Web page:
By: Rick Baker, J.D.
May 3, 2018
To help original musical artists in a digitally revived 2018 music business, this is the first in a series of blog posts designed to help true originals advance their career in the music business. As a former Music Attorney for many years and in my current Music Business Consulting business, I teach lawyers and music industry professionals and now I’m going to share with you valuable tips that I’ve shared only with them.
My hope is that these knowledge bombs will open your eyes and ears and help you get into the proper mindset to approach your rewarding career in the music business.
Every time I ever met with a new original musical artist client, the very first question I would ask them is this: What is your goal as a musical act? The answer was usually the same. I want to get signed by a major recording label. At which point I would usually tell them “WRONG GOAL” and then explain why and what the real goal should be of any original musical act.
Artists and others in the music industry often forget what the real goal of being an original musical artist and having a lucrative and successful career is and what drives everything else that makes that possible…
You see, at the end of the day the entertainment business, whether it’s movies, television, music, video games, is all about Draw. In other words, it’s a competition for eyeballs and eardrums and yes, it is a popularity contest.
Now, I’m not talking about your music…I’m talking about what your goal should be if you want to be a successful original musical artist. And it’s all about the ability to draw people to see you perform your act live.
Here’s an example. Think of an artist like Bruce Springsteen. When it is announced that Bruce and the E Street Band is going to play 3 nights in a row at Madison Square Garden and it sells out in 30 minutes, that’s draw! BAM! And in the music business, that is power. It is earned over time, being honest in your songwriting, honing your ability to perform and take your audience on a memorable journey. In other words, to entertain them!
Here’s one to ponder:
Why do people even listen to music, or go to live shows, or watch or listen to any entertainment product?
This should be one of those “AH-HA” moments that should make see the forest from the trees. Take a step back from yourself and your act for a moment and really think about this. In the recent digital age, we have so many entertainment options we are truly overwhelmed.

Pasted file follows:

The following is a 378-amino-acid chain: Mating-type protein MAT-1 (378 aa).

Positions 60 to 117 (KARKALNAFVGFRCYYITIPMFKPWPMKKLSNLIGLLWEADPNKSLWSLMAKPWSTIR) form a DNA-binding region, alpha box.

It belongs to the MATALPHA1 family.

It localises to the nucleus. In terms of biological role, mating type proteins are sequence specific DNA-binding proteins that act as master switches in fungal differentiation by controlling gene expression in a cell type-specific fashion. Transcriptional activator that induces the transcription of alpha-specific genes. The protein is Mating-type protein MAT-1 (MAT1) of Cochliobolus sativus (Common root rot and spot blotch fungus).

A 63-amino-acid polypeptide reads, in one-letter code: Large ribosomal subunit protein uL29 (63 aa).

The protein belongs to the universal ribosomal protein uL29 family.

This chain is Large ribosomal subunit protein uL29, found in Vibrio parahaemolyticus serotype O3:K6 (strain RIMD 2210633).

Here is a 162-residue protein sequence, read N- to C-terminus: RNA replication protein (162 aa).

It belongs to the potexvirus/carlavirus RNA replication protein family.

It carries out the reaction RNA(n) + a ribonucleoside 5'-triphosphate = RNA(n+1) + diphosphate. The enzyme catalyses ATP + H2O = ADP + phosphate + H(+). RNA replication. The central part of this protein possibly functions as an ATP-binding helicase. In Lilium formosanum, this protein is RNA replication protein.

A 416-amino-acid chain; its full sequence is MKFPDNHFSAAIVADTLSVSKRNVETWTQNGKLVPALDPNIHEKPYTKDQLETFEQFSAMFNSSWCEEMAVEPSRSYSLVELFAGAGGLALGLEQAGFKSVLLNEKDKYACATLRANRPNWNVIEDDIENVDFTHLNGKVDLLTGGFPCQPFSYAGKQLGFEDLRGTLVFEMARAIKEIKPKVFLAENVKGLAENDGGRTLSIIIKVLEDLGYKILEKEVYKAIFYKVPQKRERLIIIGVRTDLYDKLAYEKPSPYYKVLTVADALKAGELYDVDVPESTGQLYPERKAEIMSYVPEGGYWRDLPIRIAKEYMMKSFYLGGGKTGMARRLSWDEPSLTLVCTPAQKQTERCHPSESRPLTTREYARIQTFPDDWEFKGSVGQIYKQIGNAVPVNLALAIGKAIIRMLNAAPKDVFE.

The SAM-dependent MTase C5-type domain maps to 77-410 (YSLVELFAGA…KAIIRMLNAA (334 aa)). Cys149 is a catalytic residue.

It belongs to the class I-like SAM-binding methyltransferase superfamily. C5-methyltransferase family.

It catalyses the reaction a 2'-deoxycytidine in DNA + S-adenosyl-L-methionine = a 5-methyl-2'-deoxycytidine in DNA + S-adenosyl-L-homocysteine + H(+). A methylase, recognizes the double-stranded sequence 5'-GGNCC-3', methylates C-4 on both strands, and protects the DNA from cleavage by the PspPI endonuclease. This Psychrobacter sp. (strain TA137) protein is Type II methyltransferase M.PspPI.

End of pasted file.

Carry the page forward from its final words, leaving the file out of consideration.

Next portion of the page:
The competition for eyeballs and eardrums (draw) has grown exponentially because of the Internet and smart phone accessibility so now more than ever, we decide what is worthy of our time by what we feel will enrich our lives and make them better. Isn’t this how you live now? We all want to save time and access the good stuff quickly.
Many aspiring musical artists think that if they just do their thing that some big entertainment company is going to just come along and make them an instant millionaire. It doesn’t work that way. In fact, that’s really the complete opposite of how it works.
If you really have the musical goods (songs & performance) then it becomes a promotional effort to increase draw and grow a fan base. If you can do this on any significant level, the big companies will find you should you want to go that route.
Do you think the deals will be better if you can show that you are already well on your way and people dig your music and your act? Of course they will. The majors simply have the budgets to advance that promotion and grow it exponentially.
Instead, you should be asking yourself, how good are your songs, how authentic and inspiring is your performance, in other words, have you got the goods? I know this isn’t an easy question to answer and self-examination is a tricky thing. It requires looking in the mirror and taking a hard look but every great artist goes through this process constantly.
I understand and respect any songwriter/performer that would write and perform because they just have to get it out of them and perform because it’s just who they are...and that's great! But I’m talking about the music business and in the big leagues, it’s about draw and social proof.
So look at it this way. If you really have that certain charisma and charm that resonates, if your songs are really good and people like them, then the recording and publishing revenue, merchandise revenue and bigger live shows and tours are all there waiting for you. It takes promotion and hard work but as with anything, it comes down to how badly you want it.
In my next article, I’ll share the four things that can make or break your original musical act. Comment, share and feel free to reach out and let's talk music business.
Rick Baker, B.S., J.D., former Music Attorney is a Music Business Consultant, Producer & Professional Guitarist and lives in Winter Park, Florida.